The opening scene in Tragedy Girls seems an unabashed patchwork of ‘80s horror. Parked on a lonely stretch of road at night two lovers hear something strange outside the car. The girl suggests to the guy that he go and check it out. In any generic horror setting the guy—needing to assert his masculinity—leaves the car without question, sealing his fate. In Tragedy Girls we catch a rare glimpse into common sense when the guy (for once) shows some reluctance. The rest of the scene ingeniously plays out like a horror film stuck in neutral, the guy—though not until he is viciously emasculated—finally agrees to step out of the car to meet a predictably grisly fate.
This obvious paint-by-numbers horror template, replete in clichés and stock characters, is entirely self-referential (relying on audience foreknowledge of the genre). Admittedly, the whole trend of meta in Hollywood cinema has become a bit tiring—evident from Deadpool’s attempts to upend the Marvel formula by proactively pointing its own genericism. Surprise, surprise, it turns out being informed about your own hackneyed, threadbare triteness doesn’t make your film any less hackneyed, threadbare or trite. With that said Tragedy Girls—which stars (coincidentally?) Brianna Hildebrand (Deadpool’s Negasonic Teenage Warhead) and Alexandra Shipp (X-Men: Apocalypse’s Storm)—is a genuine delight. Indulging shamelessly in sheer farce, and even some stinging satire, Tragedy Girls’ metaphysical in-joke proves altogether stupidly and incisively funny.
The story of Tragedy Girls is deceptively simple, two girls kidnap a psychotic killer and—in his absence—begin to murder their classmates one by one in a desperate attempt to score more social media followers. The whole ludicrous premise starts by turning its two potential scream queens into typical B film slashers. In its uniquely detached manner the film neither sympathizes or maligns the two-girl killing spree—for all the depravity the film relishes in, Tragedy Girls doesn’t invite immorality so much as it characterizes it.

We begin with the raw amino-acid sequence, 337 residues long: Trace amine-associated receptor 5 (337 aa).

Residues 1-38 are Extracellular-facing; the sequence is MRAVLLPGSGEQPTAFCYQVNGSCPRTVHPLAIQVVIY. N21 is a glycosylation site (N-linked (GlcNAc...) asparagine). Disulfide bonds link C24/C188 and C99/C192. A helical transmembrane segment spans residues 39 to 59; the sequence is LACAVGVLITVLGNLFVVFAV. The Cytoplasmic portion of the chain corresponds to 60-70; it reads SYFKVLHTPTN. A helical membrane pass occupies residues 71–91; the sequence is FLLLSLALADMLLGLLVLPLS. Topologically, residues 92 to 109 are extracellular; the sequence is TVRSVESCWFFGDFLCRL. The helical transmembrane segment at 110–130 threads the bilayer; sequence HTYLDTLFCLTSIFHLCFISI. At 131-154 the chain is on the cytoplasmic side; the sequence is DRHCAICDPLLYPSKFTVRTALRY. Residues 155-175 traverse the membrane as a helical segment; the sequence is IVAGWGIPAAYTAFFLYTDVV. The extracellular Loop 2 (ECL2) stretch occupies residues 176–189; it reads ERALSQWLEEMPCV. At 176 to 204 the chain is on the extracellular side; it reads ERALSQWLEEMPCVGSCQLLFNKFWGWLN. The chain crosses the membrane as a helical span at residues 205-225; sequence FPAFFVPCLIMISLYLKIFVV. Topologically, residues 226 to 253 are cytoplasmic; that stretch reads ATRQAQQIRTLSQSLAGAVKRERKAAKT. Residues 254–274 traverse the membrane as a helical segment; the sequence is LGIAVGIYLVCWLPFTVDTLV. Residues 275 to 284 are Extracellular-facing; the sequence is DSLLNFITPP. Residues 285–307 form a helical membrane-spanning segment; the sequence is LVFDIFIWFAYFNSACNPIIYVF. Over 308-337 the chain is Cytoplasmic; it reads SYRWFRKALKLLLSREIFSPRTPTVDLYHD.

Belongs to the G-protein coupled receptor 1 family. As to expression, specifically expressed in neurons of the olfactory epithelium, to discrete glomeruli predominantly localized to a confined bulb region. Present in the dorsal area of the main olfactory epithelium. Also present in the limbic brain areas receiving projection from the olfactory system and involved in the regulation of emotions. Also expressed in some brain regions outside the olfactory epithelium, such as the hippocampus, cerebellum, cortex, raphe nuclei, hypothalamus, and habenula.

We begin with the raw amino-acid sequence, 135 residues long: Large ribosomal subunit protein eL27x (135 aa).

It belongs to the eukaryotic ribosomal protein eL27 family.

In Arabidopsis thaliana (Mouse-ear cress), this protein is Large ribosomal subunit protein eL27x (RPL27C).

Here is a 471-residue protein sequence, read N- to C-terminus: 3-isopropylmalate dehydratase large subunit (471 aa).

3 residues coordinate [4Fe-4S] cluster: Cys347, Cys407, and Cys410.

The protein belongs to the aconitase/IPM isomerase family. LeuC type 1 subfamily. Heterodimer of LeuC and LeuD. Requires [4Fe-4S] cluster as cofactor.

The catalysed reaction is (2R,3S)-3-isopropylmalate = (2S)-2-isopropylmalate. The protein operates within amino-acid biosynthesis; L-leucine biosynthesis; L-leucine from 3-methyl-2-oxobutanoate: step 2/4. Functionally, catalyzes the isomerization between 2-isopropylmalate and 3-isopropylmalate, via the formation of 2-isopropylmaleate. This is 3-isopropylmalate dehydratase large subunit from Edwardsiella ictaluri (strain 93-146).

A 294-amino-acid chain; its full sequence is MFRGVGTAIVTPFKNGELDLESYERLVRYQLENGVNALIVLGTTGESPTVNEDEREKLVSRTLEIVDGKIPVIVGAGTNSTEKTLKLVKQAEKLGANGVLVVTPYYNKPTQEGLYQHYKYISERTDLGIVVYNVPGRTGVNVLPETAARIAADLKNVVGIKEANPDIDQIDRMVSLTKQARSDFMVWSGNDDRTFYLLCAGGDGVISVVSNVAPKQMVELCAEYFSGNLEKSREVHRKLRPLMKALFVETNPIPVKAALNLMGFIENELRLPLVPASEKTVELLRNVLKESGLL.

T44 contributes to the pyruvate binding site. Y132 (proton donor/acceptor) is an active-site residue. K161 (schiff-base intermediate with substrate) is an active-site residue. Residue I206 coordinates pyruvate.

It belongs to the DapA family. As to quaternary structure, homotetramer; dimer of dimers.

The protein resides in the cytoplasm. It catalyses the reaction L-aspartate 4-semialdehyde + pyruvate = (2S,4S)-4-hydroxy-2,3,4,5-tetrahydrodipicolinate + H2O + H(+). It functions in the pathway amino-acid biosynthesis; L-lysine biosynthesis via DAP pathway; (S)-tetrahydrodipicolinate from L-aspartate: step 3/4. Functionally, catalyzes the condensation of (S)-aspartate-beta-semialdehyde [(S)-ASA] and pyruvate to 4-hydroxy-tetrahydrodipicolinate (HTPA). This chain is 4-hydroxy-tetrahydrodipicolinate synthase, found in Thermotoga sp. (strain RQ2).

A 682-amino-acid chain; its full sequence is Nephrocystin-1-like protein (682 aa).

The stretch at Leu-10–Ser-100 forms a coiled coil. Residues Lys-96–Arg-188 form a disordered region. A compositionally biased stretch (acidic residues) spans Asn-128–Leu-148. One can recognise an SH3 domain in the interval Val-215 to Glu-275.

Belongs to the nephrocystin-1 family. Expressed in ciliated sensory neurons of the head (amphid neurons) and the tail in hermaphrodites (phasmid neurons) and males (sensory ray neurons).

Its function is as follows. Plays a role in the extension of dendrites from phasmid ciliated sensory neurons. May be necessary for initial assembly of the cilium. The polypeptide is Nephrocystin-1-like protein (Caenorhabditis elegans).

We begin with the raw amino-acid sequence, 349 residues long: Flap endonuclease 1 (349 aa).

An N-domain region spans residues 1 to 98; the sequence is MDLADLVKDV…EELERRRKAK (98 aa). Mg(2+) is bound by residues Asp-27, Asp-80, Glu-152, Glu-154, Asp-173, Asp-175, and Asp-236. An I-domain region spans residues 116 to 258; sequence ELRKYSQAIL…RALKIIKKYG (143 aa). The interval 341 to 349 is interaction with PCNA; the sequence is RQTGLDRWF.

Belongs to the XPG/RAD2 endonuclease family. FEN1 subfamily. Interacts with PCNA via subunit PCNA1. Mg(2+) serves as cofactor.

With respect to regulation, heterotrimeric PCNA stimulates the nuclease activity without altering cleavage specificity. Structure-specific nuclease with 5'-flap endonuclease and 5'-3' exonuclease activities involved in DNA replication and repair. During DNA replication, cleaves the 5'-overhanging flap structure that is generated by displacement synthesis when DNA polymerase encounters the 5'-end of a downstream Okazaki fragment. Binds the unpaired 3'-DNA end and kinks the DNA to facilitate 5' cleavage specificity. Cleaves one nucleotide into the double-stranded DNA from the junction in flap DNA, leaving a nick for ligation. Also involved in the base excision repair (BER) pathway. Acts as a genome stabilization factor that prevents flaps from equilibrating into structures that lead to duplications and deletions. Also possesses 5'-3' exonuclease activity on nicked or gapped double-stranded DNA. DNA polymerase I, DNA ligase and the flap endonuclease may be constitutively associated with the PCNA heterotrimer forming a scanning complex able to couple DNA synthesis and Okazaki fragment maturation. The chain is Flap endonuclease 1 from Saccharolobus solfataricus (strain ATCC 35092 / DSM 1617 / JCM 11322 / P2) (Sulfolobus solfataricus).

The general attitude of the film, even as it captures all the classic definitions of retro slasher flicks, is fixed firmly in the present day. Its peculiar blend of New Media critique and ‘80s horror parody invoke a concerning similarity in both avenues—the immorality media culture pitted in one of popular culture’s most pervasive moral vaccums: the 1980s teen slasher. To my surprise, Tragedy Girls’ exploration into modern culture’s decadence proves remarkably productive even when paired with the year’s most perversely enjoyable bloodbaths. But should it really surprise anyone? The implications about the current state of online culture in the film is disturbing, perhaps even a bit hyperbolic, but what better than a B movie cheapie to spell out the ugliness of social media in both the genre and the social platform’s gruesome, unforgiving terms?
Tragedy Girls can’t be described as a perfect film—the third act somewhat lags and in parts becomes too obnoxiously self-aware—but it stands an exceptional sample of what pure satire looks like in the Information Age. It unrolls two sharp comic performances from its two leads, Hildebrand is always on the ball, but Shipp is a revelation, showing craft and savvy, her beats and rhythms are always convincingly funny even if the film isn’t. Their characters seem to adopt a dim view of the world, where everything is disposable, where self-image can be warped with just under 140 characters on Twitter, but Tragedy Girls never accepts a passive stance, instead its sarcasm and lampoonery is reflective, and god knows the world we live in today needs a look in the mirror—even if it’s of the funhouse variety.